Hoops Mailbag: The Poolebag

Hoops Mailbag: The Poolebag

Submitted by Ace on March 21st, 2018 at 8:04 AM


Yes, this still somehow went in. [JD Scott]

Another tournament week, another multi-part mailbag. This one contains the questions about/inspired by Jordan Poole's buzzer-beater. Yes, I'm as shocked as you are that I sorted them this way. Jump in!

A Free Pass

Hey Ace - Are there any statistics showing whether teams should guard the inbounder in late game situations like against Houston? On the surface, it seems like a huge mistake to let Livers inbound the ball to halfcourt so easily.

-Pat

While I don't remember seeing such a study and can't find stats on it, I agree that Kelvin Sampson erred in allowing Isaiah Livers to get a clean look on the final play. An opposing staff can only scout so many games, but I'm guessing Houston's coaches didn't get to the Maryland tape.

Even though the outcome of the plays were wildly different, Michigan's game-winners against the Terps and Cougars came on nearly identical setups: Livers hitting Muhammad-Ali Abdur-Rahkman with a baseball pass from his own baseline out of a timeout. Neither opponent elected to guard the inbounder even though Livers wasn't allowed to run the baseline.

Maryland's Mark Turgeon explicitly tried to set up his defense to prevent anyone from catching a pass while running towards the Terps basket. Here's how that went:


If you forgot, MAAR nearly got all the way to the hoop, drew a foul, and drained both free throws with the ruthless calm of a serial killer.

Here was Houston's setup:

While the Cougars were more successful in preventing a long pass to a guy on a dead run, they still allowed MAAR to catch the ball a fair distance up the court without any immediate pressure, which let him get upcourt in a hurry even though they had two defenders waiting.

Houston forced a tough shot, but it was still a catch-and-shoot look from a not-entirely-unreasonable distance by a shooter who had the time and space to square up to the basket. That's not a prayer, at least if you're Jordan Poole; ideally, the defense is forcing teams into prayers in that situation.

I don't think having the extra defender back is worth whatever added coverage it provides. Again, Livers can't run the baseline in either of these cases, and he's being asked to throw accurate passes far downcourt. Stick a big man on him and that becomes a great deal more difficult to execute. A tougher pass for Livers means either MAAR has to run farther back to the ball—losing precious time and momentum—or risk never completing the pass at all on a deeper attempt. Beilein's now gushed twice this season about Livers being able to throw pinpoint baseball passes; that's a lot harder to do with a basketball when you're not getting the same amount of space as an actual baseball pitcher.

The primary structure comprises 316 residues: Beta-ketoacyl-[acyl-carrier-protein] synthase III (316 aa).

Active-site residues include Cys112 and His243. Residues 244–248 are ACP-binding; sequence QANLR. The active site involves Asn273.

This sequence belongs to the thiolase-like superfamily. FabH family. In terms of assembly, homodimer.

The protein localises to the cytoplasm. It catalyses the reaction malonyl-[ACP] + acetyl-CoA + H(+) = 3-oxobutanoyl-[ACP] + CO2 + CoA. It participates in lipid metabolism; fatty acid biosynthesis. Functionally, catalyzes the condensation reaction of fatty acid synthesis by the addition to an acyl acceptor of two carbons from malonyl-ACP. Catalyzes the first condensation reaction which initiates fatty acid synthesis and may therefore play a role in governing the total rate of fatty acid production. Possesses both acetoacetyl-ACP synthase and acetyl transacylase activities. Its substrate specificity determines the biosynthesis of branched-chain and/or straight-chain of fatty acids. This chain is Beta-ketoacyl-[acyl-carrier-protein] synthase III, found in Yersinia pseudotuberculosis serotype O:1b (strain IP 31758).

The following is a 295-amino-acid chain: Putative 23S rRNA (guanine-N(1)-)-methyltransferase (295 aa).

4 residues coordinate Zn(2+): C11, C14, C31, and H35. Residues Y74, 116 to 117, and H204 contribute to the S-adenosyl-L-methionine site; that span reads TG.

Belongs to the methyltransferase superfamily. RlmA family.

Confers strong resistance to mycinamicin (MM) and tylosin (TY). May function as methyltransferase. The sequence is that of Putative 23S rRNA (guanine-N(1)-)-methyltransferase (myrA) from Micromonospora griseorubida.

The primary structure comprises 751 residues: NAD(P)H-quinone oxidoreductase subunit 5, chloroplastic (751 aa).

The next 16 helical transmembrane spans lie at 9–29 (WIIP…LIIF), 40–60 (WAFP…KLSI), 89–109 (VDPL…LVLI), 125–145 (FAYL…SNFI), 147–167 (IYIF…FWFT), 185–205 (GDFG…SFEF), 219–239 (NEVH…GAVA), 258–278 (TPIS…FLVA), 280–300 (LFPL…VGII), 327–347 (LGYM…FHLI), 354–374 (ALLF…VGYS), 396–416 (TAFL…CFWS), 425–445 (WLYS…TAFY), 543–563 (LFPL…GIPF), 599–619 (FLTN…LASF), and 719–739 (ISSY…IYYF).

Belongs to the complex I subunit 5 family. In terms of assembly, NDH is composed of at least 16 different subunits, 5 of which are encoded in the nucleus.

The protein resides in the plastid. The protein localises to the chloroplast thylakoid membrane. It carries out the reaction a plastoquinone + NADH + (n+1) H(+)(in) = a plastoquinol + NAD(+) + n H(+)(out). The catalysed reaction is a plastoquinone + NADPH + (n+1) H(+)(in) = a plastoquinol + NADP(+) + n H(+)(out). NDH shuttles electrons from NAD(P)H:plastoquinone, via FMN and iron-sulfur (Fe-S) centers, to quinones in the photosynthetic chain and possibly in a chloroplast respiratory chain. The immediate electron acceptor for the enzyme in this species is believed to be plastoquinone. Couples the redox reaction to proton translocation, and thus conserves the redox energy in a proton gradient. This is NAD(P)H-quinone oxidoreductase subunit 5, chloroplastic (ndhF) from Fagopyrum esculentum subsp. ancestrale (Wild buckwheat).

Recency and confirmation biases may be playing a factor, but I rarely find the fifth defender that stays back even comes into play that often. For the offense, the downside of having the entire court to cover can also be an upside—your players can sprint full-out, which never happens for more than a couple steps in a halfcourt situation. Even with the extra man back, it's hard to keep a team from hitting the player they want—usually after running him through a couple screens—and that can lead, as in Maryland's case, to getting a bunch of players uselessly stuck behind the play while a fast man runs past them.

Houston more productively spent their extra player on MAAR and he still had an easy pass to make because of the amount of space he had on the catch. They did a much better job on the back end than Maryland by preventing MAAR from either driving or pulling up. They still got burned. I thought everyone learned this lesson in 1992: guard the dang inbounder

Or don't, actually. Coaches not doing that is working out pretty nicely for my life.

[Hit THE JUMP for my top-five last-shot-makers of the Beilein era, an evil question that was also the most popular, and MAAR's overlooked move.]

The Creator

The Creator

Submitted by Ace on April 16th, 2014 at 1:31 PM

In today's basketball world, the corner three is superior in value to any shot that doesn't come at the rim. It's also the toughest shot in the game to create for yourself; to do so requires a silky touch, a tapdancer's precision, and the guts and/or stupidity to launch a shot that would earn most players a quick trip to the bench.

Grantland's Kirk Goldsberry covered this topic in exacting detail yesterday, posting this fascinating chart that shows the assist rate for shots made from each spot on the floor—three-pointers usually require assistance, and the rate increases as the shooter gets closer to the baseline [click to embiggen]:

Goldsberry's post focused on the players who could create those high-percentage shots for their teammates, because even in the NBA, finding players who do it themselves is a difficult proposition: